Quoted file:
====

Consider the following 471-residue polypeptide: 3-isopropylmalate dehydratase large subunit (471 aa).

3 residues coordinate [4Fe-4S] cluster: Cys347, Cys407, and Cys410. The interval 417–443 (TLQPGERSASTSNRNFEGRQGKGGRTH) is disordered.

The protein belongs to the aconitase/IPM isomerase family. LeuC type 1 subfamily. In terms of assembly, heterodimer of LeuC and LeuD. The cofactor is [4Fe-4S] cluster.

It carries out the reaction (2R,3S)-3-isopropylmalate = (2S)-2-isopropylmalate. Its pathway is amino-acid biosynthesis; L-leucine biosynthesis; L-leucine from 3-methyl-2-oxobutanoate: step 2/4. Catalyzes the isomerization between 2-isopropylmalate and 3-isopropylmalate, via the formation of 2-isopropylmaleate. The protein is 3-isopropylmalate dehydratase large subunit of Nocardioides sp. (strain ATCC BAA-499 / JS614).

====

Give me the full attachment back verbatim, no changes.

Consider the following 471-residue polypeptide: 3-isopropylmalate dehydratase large subunit (471 aa).

3 residues coordinate [4Fe-4S] cluster: Cys347, Cys407, and Cys410. The interval 417–443 (TLQPGERSASTSNRNFEGRQGKGGRTH) is disordered.

The protein belongs to the aconitase/IPM isomerase family. LeuC type 1 subfamily. In terms of assembly, heterodimer of LeuC and LeuD. The cofactor is [4Fe-4S] cluster.

It carries out the reaction (2R,3S)-3-isopropylmalate = (2S)-2-isopropylmalate. Its pathway is amino-acid biosynthesis; L-leucine biosynthesis; L-leucine from 3-methyl-2-oxobutanoate: step 2/4. Catalyzes the isomerization between 2-isopropylmalate and 3-isopropylmalate, via the formation of 2-isopropylmaleate. The protein is 3-isopropylmalate dehydratase large subunit of Nocardioides sp. (strain ATCC BAA-499 / JS614).